When relations between parties hit an impasse, maintaining dialogue can seem pointless. But great negotiators must recognize this is never the case: maintaining and growing channels of communication, even in periods of gridlocked talks, is an essential catalyst for trust-building that can reveal hidden points of agreement and generate breakthroughs.
Superficially, relations between the United States and Russia could hardly reach a lower point—short of direct military confrontation. In Ukraine, Russia and NATO are actively showing their determination to push back against encroachment by the other side. In the realm of cyberwarfare, little has improved since Russia’s interference in the 2016 election triggered the imposition of a hefty US sanctions regime—and America has regularly faced significant security breaches emanating from Russian territory. Meanwhile, despite extending the New START Treaty, Putin and Biden have made little progress in addressing new and emerging threats in weapons development. On first look, there appears to be little opportunity—from the negotiator’s lens—to build a better relationship between the two powers.
Yet beneath this admittedly icy surface lie complex and discreet efforts by both administrations to lead a careful rapprochement. The chasm between the two countries on major geopolitical issues is undoubtedly large. However, recent shifts in the United States’ approach to Russia have revealed small ways the superpowers could work together to rebuild a base of trust that is an essential precursor to any major bilateral agreements.
Since June, the administrations have collaborated to organize three visits to Russia by senior American officials, as well as multiple meetings on neutral soil, such as Finland. Direct dialogues have opened about topics ranging from cyber-security to arms control. According to Russian international security experts and officials, Biden’s pragmatic approach to Putin appears to be paying off. Increased engagement, they claim, gives Russia the respect it deserves as a major geopolitical player. Biden has also been prepared to make concessions to keep talks in motion. For instance, the administration agreed to approve a visa for a top Russian diplomat in exchange for the removal of State Department official Victoria Nuland from Russia’s travel blacklist.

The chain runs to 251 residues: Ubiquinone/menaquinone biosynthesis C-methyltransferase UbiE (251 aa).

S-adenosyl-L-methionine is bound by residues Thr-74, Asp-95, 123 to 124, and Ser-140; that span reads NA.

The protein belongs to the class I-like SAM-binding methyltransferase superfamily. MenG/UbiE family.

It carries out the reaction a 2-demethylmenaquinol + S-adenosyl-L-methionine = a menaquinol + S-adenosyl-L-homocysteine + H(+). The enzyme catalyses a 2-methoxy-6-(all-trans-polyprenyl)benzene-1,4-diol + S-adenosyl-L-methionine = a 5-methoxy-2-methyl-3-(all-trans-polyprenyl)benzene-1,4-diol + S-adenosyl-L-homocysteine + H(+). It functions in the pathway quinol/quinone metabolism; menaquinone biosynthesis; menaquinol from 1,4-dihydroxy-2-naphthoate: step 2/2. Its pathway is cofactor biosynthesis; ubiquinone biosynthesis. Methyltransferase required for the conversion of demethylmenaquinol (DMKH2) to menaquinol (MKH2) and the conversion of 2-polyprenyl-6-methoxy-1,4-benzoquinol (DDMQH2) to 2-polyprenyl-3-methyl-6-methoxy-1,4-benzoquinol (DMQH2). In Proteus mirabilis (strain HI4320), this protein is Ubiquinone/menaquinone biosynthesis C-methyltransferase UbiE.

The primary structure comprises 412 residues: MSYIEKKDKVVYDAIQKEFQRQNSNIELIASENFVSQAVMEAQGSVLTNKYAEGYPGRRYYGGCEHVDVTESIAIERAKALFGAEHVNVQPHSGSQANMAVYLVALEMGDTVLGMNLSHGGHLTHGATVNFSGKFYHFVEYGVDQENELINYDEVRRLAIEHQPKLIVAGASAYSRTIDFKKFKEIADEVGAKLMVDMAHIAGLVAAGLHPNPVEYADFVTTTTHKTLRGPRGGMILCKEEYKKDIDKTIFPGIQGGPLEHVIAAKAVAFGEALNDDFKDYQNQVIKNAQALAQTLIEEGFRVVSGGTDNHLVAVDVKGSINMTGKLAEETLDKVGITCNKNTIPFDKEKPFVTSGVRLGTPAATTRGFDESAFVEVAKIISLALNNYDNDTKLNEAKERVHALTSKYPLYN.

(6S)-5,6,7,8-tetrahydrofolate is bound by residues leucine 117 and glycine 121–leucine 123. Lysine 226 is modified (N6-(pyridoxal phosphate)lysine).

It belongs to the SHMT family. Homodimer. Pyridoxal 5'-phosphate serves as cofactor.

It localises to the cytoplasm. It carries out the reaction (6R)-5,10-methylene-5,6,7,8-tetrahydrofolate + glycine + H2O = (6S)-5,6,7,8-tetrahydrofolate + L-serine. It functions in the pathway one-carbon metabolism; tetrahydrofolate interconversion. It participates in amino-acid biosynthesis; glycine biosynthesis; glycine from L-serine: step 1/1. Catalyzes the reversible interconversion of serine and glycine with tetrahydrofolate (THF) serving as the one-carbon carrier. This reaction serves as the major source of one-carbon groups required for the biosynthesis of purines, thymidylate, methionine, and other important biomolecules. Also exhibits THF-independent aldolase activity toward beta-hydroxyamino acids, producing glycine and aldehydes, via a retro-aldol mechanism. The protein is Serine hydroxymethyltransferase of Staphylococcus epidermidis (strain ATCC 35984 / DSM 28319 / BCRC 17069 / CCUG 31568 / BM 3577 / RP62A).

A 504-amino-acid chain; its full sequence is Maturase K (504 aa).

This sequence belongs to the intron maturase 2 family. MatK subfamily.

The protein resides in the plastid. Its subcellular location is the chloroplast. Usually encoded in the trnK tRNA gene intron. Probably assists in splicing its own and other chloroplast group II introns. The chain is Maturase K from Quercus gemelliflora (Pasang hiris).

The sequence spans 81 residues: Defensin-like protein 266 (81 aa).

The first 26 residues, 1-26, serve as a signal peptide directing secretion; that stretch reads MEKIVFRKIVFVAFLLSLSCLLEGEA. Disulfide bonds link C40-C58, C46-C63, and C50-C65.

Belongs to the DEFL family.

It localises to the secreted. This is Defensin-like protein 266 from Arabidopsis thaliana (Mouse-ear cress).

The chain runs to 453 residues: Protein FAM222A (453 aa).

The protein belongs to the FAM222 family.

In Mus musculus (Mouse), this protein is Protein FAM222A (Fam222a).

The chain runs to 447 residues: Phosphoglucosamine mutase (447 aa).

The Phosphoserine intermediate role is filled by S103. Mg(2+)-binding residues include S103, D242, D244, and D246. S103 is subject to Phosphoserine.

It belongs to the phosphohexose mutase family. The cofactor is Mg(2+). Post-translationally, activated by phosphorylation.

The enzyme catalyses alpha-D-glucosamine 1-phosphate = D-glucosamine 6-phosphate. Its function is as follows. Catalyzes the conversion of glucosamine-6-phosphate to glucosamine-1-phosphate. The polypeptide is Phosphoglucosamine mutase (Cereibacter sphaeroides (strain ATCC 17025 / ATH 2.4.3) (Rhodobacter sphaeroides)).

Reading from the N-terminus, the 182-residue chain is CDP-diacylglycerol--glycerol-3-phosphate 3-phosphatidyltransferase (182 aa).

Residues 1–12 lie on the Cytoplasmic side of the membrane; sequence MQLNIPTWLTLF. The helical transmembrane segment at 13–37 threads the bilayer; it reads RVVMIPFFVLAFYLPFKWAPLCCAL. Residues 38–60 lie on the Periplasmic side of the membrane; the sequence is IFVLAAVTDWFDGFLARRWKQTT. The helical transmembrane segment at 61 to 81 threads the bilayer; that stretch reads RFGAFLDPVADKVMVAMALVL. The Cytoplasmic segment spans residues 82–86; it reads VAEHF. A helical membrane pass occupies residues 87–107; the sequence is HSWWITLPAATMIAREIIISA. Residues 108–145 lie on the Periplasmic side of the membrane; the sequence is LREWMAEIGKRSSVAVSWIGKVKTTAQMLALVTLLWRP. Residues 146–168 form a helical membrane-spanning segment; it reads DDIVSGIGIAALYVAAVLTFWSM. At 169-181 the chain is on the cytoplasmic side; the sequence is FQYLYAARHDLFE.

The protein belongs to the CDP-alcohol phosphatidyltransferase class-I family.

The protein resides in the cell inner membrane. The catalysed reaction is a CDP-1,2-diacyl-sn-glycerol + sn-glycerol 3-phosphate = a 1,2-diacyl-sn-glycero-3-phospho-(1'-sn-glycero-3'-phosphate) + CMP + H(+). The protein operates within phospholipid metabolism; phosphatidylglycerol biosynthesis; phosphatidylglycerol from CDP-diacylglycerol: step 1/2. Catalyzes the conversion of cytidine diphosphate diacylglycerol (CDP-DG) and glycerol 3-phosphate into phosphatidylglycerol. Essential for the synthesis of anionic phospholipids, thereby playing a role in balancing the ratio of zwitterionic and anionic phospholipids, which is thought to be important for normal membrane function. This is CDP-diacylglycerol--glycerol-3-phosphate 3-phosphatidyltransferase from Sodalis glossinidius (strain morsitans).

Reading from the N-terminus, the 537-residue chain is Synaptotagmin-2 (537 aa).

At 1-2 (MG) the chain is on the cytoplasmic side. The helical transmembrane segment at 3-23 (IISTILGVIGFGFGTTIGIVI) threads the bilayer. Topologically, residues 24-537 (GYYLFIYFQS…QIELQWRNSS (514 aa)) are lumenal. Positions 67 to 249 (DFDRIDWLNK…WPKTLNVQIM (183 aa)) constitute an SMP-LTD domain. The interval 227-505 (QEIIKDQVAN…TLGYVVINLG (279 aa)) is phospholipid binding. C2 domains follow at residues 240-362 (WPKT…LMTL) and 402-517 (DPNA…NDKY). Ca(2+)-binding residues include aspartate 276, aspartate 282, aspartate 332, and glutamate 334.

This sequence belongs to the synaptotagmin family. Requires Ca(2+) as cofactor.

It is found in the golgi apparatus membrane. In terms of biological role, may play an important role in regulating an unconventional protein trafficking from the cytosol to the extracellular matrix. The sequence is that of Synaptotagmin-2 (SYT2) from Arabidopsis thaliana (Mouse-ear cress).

Though the specifics of recent discussions are under wraps, there is growing hope among diplomats that the countries are acknowledging and building on their alignment in key areas. These include resuscitating the Iran Deal, as well as maintaining strategic stability in the face of emerging technologies such as hypersonic weapons and anti-ballistic missiles. Moreover, by placing an emphasis on opening honest channels of communication, the Biden administration hopes to head off the possibility of being blind-sided by Russian actions that could derail the United States’ domestic and international priorities. One positive signal came from Putin himself, who—when asked about America’s marred withdrawal from Afghanistan—firmly stated that the United States had made the right choice, explaining that “time will pass and everything will fall into place […] The [United States’] attractiveness doesn’t depend on this, but on its economic and military might.”
Of course, the international community has yet to see whether talk turns into action. But renewed dialogue at least offers the possibility of breakthrough change. Great negotiators see beyond single iterations of the discussions at hand, knowing that in international relationships, negotiations are inherently a reiterative game in which trust-building has major payoffs in the long term. By engaging consistently, rather than stonewalling each other, the geopolitical rivals are reducing the risks engendered by uncertainty, and laying the groundwork for (albeit slow) progress in addressing their shared concerns.
New avenues for dialogue, amidst bitter tensions between parties, may be just small steps; but taken in the right direction, consistently and over time, they may yield surprising diplomatic victories. As a skilled negotiator, you must look for and create channels for dialogue—even in the face of impasse.